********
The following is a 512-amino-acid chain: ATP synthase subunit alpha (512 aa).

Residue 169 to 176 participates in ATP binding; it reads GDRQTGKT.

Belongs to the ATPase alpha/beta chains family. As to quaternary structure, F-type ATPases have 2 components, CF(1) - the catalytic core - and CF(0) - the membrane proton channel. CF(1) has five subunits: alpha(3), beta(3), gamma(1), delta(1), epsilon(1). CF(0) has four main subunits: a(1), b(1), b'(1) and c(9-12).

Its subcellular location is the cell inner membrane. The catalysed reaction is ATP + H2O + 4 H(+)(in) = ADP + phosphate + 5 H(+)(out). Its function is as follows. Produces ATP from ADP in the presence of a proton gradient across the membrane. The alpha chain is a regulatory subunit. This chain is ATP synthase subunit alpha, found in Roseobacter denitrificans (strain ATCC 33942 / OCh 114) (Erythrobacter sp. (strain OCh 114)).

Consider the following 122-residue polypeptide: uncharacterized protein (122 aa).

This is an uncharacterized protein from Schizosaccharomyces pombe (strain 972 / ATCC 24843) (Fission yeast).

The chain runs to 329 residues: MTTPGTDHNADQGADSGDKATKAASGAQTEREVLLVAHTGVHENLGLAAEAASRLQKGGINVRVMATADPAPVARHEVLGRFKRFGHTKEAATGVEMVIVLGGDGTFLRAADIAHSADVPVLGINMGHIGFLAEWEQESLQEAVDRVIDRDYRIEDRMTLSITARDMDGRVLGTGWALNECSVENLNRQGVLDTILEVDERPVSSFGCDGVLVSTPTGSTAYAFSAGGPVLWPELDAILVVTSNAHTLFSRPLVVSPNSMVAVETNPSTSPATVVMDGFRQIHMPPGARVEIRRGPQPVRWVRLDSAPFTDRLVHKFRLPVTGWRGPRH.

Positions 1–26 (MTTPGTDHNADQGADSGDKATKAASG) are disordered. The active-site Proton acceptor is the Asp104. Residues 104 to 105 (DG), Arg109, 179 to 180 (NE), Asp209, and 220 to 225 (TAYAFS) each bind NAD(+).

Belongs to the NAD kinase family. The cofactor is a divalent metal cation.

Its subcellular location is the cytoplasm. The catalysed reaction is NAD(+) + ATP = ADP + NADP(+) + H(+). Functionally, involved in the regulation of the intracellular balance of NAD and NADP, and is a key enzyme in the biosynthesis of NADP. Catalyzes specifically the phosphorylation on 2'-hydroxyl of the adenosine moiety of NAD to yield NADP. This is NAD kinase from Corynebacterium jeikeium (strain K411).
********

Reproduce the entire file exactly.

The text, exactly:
The following is a 512-amino-acid chain: ATP synthase subunit alpha (512 aa).

Residue 169 to 176 participates in ATP binding; it reads GDRQTGKT.

Belongs to the ATPase alpha/beta chains family. As to quaternary structure, F-type ATPases have 2 components, CF(1) - the catalytic core - and CF(0) - the membrane proton channel. CF(1) has five subunits: alpha(3), beta(3), gamma(1), delta(1), epsilon(1). CF(0) has four main subunits: a(1), b(1), b'(1) and c(9-12).

Its subcellular location is the cell inner membrane. The catalysed reaction is ATP + H2O + 4 H(+)(in) = ADP + phosphate + 5 H(+)(out). Its function is as follows. Produces ATP from ADP in the presence of a proton gradient across the membrane. The alpha chain is a regulatory subunit. This chain is ATP synthase subunit alpha, found in Roseobacter denitrificans (strain ATCC 33942 / OCh 114) (Erythrobacter sp. (strain OCh 114)).

Consider the following 122-residue polypeptide: uncharacterized protein (122 aa).

This is an uncharacterized protein from Schizosaccharomyces pombe (strain 972 / ATCC 24843) (Fission yeast).

The chain runs to 329 residues: MTTPGTDHNADQGADSGDKATKAASGAQTEREVLLVAHTGVHENLGLAAEAASRLQKGGINVRVMATADPAPVARHEVLGRFKRFGHTKEAATGVEMVIVLGGDGTFLRAADIAHSADVPVLGINMGHIGFLAEWEQESLQEAVDRVIDRDYRIEDRMTLSITARDMDGRVLGTGWALNECSVENLNRQGVLDTILEVDERPVSSFGCDGVLVSTPTGSTAYAFSAGGPVLWPELDAILVVTSNAHTLFSRPLVVSPNSMVAVETNPSTSPATVVMDGFRQIHMPPGARVEIRRGPQPVRWVRLDSAPFTDRLVHKFRLPVTGWRGPRH.

Positions 1–26 (MTTPGTDHNADQGADSGDKATKAASG) are disordered. The active-site Proton acceptor is the Asp104. Residues 104 to 105 (DG), Arg109, 179 to 180 (NE), Asp209, and 220 to 225 (TAYAFS) each bind NAD(+).

Belongs to the NAD kinase family. The cofactor is a divalent metal cation.

Its subcellular location is the cytoplasm. The catalysed reaction is NAD(+) + ATP = ADP + NADP(+) + H(+). Functionally, involved in the regulation of the intracellular balance of NAD and NADP, and is a key enzyme in the biosynthesis of NADP. Catalyzes specifically the phosphorylation on 2'-hydroxyl of the adenosine moiety of NAD to yield NADP. This is NAD kinase from Corynebacterium jeikeium (strain K411).